“Inviting questions is more valuable than supplying answers.”
In a world where we are craving for answers that provide us with a certainty and assuredness, our addiction to rational coherence and predictability has resulted in a loss of romantic idealism and the need to trust in the enigma of mystery. We mistakenly think that if we get all our questions succinctly answered then life will be so much less complicated or convoluted.
Religion and Science, the systematic studies of the physical and spiritual structures of the world have historically attempted to provide humanity with the answers we need so that we would feel more in control of our lives and comfortable in our propositional truths. Unfortunately it has resulted in a dualistic approach to life where being right or wrong has become the defining marker and those who don't agree with the orthodox understanding are labelled 'heretics'. The etymology of the word heretic is 'the ability to choose' and when this is demonised and shunned we subtly start to lose our love for inquisitiveness and curiosity, for fear of becoming slightly heterodox.
'We know only a portion of the truth, and what we say about God is always incomplete. But when the complete arrives, our incompletes will be canceled'
Questions are the driver behind our need to grow and mature, to understand more about our makeup and place in the world. Questions invariably invoke the possibility of an answer, but only in a partial sense. They remind us that we will only ever know in part, and completeness is not something we arrive at but something that comes to us when the time is right. Completeness is a life long journey that leads us into new states of consciousness.
Receiving answers to our questions is an ongoing dialogue of participation in ‘otherness’ or ‘blind (ignorant) trust’ as the ancients concluded. Blind trust reminds us that we cannot do life on our own, that we will need to lean into the universal sharing (vicarious participation) of human and trans-human understanding in order to find our place in the world.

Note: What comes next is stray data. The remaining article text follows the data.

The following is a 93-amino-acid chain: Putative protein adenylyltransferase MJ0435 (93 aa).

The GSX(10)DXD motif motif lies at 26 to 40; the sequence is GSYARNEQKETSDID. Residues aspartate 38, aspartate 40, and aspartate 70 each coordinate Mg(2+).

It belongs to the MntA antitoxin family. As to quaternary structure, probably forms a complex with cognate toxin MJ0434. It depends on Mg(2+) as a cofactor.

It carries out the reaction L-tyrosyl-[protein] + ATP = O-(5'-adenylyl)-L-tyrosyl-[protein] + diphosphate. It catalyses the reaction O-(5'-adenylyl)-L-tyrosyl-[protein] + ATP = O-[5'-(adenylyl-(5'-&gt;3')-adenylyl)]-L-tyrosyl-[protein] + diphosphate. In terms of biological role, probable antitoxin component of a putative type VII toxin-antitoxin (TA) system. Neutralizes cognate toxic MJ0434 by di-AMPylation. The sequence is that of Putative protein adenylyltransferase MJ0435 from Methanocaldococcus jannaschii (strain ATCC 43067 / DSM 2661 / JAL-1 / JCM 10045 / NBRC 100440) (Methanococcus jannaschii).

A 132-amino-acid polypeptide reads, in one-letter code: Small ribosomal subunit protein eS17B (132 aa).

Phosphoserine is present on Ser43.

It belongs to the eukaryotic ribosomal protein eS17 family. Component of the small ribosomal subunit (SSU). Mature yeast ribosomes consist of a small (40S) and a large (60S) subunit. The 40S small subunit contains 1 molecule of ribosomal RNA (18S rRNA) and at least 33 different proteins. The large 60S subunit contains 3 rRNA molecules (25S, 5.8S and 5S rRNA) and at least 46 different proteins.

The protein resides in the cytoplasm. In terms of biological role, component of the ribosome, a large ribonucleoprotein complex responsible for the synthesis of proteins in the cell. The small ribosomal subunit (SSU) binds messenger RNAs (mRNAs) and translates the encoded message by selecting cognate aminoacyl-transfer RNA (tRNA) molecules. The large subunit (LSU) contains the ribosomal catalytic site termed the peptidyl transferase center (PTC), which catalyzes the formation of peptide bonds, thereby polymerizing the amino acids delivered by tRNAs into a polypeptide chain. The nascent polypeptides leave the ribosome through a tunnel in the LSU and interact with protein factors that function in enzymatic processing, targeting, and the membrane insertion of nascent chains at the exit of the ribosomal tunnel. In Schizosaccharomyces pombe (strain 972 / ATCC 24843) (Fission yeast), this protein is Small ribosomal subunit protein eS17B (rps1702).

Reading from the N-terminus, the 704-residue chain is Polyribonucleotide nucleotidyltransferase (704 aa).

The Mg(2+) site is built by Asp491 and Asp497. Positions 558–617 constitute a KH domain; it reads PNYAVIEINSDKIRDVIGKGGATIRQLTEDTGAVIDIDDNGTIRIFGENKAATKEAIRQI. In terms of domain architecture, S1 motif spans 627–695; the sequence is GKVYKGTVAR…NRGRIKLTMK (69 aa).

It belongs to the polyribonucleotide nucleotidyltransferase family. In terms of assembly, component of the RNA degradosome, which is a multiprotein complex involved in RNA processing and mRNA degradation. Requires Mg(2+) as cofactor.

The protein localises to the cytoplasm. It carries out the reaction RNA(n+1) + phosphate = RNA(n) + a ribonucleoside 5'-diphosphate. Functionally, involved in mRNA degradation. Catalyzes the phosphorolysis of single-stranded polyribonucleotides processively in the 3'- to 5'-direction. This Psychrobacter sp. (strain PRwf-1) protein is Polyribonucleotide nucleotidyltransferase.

French philosopher Pierre Teilhard Chardin coined the phrase ‘trans-human’ in his 1949 book The Future of Mankind, in order to describe the idea that we can transcend ourselves and participate in a new way of being that the divine guides us into.
The answers to my questions can often be indirectly glimpsed in the collective participation with others and otherness, mutual interdependence that is both immanent and transcendent.The transcendental nature of answers hides in the complexity of mystery, our invitation to explore an evolving relationship with the sacred nature of TRUTHFULNESS. Religion reminds us that God (however you wish to metaphor that word) is the essence of TRUTH that answers us at the appropriate time and in the appropriate way.
In the forward of the book 'The Questions of Jesus' written by Father John Dear, Fr. Rohr writes: "In the realm of soul and spirit, there are not really answers as much as there are answering persons. I am told, for example, that Jesus only directly answers 3 of the 183 questions that he himself is asked in the four Gospels! (I will let you find them!) This is totally surprising to people who have grown up assuming that the very job description of religion is to give people answers and to resolve peoples’ dilemmas. Apparently this is not Jesus’ understanding of the function of religion because he operates very differently. Jesus either keeps silent as with Pilate (John 19:9), returns with another question as with the coin of Caesar (Matthew 22:19), or gives an illustration, as with the Good Samaritan story (Luke 10:30f). When the Pharisees ask for a sign from him (Mark 8:12) he out-rightly refuses to respond. He has painfully learned, no doubt, that any attempt to interact with an entrenched position of resentment or ego-fortified suspicion will normally only be used to dig the trench deeper and further fortify the argument. Many times silence, quiet prayer and genuine love for the opponent are the only answers, even though you will be judged harshly in the moment and by any observers.”
If we are to be a truely spiritual people then we need to get better at asking better questions, as this may actually satisfy our incessant enquiry and need to know. Maybe the answers we need are hiding in the new questions that need to be asked, in order that the previous questions that demanded answers will no longer seem to matter as much. Now that was a mind bender???
'Questions are the new answers’
When someone or something attempts to answer your question, they are at best only giving you their perspective or point of view. While that may be momentarily sufficient and bring temporal comfort, there will come a time when it will cease to be satisfactory, a further reminder that the cycle of enquiry is an innate part of the human psyche hence why the need to know will forever be the motivation that promotes our maturation as a human race.
Always asking questions. We’re always asking questions - Howard Jones